This is the mother of all hot sauces. Period. We nicknamed it wagamama sauce for no apparent reason except that it was perhaps the first word that I uttered when I had it for the very first time at my friend Sophie’s place…made by her mother-in-law ( we call her Grandma) with the same love and passion with which she cooked everything else. Sophie and I met through work almost 15 years ago and since then I have been part of the family celebrations right from her wedding to birthdays and anniversaries. Apart from the fantastic spread of West Indian delicacies at every party, the best part for me about being at Sophie’s home was being part of their celebrations and joy, the energy and excitement, the soulful prayers and grace said before every meal, the warmth and friendly hugs …it was infectious.
On my recent visit to London, apart from looking forward to meet the family and the new-born baby at her dedication ceremony, the other thing that was surely on my mind was the food and did they not disappoint me!! There it was, laid beautifully on the table, the most delicious Jellof rice, shrimp and vegetable noodles, penne arrabiata, steamed white rice, the chicken and lamb stews, salads, cheeses and on my request, two versions of the very special chilli sauce – the hot and the super hot.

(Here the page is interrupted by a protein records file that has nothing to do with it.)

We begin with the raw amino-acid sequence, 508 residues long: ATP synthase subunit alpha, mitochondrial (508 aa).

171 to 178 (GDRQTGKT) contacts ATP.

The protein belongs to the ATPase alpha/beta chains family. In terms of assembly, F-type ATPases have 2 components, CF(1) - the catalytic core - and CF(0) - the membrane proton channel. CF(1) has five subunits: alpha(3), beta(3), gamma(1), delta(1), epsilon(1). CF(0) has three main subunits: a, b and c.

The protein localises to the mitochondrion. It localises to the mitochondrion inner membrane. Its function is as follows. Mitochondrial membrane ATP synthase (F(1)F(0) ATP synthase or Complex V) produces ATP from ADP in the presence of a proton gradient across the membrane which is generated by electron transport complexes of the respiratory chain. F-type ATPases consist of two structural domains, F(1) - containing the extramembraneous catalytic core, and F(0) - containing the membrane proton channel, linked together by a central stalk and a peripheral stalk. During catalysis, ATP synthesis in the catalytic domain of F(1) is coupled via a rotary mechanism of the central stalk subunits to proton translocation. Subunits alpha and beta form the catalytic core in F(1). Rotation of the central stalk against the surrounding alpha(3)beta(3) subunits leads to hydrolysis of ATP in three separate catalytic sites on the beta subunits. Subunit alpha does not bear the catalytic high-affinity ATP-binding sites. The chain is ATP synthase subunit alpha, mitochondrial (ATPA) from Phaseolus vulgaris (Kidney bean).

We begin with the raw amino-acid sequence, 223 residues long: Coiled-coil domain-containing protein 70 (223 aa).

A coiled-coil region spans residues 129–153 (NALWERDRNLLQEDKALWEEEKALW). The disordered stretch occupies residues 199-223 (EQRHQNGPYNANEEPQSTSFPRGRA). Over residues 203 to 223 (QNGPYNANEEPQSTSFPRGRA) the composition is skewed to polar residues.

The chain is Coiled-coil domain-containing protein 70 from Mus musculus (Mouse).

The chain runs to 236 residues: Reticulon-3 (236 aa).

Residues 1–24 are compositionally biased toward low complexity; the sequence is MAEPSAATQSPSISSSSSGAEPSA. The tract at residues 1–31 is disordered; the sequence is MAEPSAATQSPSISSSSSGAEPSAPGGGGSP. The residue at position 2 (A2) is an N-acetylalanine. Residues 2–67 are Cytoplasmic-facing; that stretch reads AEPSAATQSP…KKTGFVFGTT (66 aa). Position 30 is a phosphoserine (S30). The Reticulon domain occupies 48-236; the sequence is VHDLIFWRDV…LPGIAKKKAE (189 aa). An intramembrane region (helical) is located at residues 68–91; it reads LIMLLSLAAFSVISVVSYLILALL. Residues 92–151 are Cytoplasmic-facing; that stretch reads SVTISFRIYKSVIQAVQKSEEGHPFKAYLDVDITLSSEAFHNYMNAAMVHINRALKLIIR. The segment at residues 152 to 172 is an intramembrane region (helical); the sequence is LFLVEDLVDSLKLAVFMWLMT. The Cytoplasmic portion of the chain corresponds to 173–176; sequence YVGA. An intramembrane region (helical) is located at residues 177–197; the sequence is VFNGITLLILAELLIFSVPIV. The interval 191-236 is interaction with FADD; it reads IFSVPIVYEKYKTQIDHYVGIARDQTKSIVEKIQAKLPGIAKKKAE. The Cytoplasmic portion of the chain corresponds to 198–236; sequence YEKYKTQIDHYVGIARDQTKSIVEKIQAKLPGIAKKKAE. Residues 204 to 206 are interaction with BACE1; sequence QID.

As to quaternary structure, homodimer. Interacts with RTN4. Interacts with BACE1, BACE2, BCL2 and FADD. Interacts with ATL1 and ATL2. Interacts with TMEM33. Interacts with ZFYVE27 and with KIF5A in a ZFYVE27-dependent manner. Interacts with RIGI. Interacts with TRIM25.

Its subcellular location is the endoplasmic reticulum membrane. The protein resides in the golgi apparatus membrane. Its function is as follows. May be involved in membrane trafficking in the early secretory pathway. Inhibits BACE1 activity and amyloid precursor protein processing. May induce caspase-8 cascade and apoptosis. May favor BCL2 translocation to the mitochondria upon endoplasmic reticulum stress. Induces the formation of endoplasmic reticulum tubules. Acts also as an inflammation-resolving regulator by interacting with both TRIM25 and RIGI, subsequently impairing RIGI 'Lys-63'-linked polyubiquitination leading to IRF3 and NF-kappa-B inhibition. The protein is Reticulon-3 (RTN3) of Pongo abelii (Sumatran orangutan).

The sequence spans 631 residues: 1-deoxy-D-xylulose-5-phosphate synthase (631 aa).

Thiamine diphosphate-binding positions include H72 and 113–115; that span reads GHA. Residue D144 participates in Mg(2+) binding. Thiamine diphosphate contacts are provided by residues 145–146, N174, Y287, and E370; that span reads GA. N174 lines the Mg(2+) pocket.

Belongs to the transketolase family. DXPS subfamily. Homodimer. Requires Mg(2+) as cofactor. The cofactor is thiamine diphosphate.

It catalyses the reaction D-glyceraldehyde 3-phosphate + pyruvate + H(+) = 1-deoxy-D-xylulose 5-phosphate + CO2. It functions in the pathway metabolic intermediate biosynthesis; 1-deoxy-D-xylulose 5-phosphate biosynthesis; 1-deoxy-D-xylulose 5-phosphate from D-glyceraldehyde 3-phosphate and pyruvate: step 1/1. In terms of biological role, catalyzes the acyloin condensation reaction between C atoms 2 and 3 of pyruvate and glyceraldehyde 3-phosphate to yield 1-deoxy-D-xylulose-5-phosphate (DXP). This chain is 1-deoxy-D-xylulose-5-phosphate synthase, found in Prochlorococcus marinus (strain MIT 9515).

The best thing about the sauce is that once you have tasted it is really hard to forget the taste. Like the literal translation of wagamama (by the way I just figured that), which is Japanese for a mischievous wilful child, the sauce is determined to get under your skin and permeate through your palate. Despite the simplicity of the four ingredients of which three are as staple as can be and the method itself, which essentially involves blitzing all the ingredients in a blender and cooking out the raw flavours, the result is obnoxiously delicious. This really is the only hot pepper sauce that you will ever need – as a condiment for your roast meats, pastas, noodles, barbeques or as a dip on its own or mixed with a little yoghurt or sour cream for your fried chicken or crudités or just a dollop in your favourite gravies to satisfy that ‘missing something’ feeling. Having said that, this isn’t one of those just blazingly ‘hot’ sauces that burn your tongue and make you sweat but is a deep and complex sauce that is so full of flavour with just the right amount of kick to add a zing to any dish that it is served with.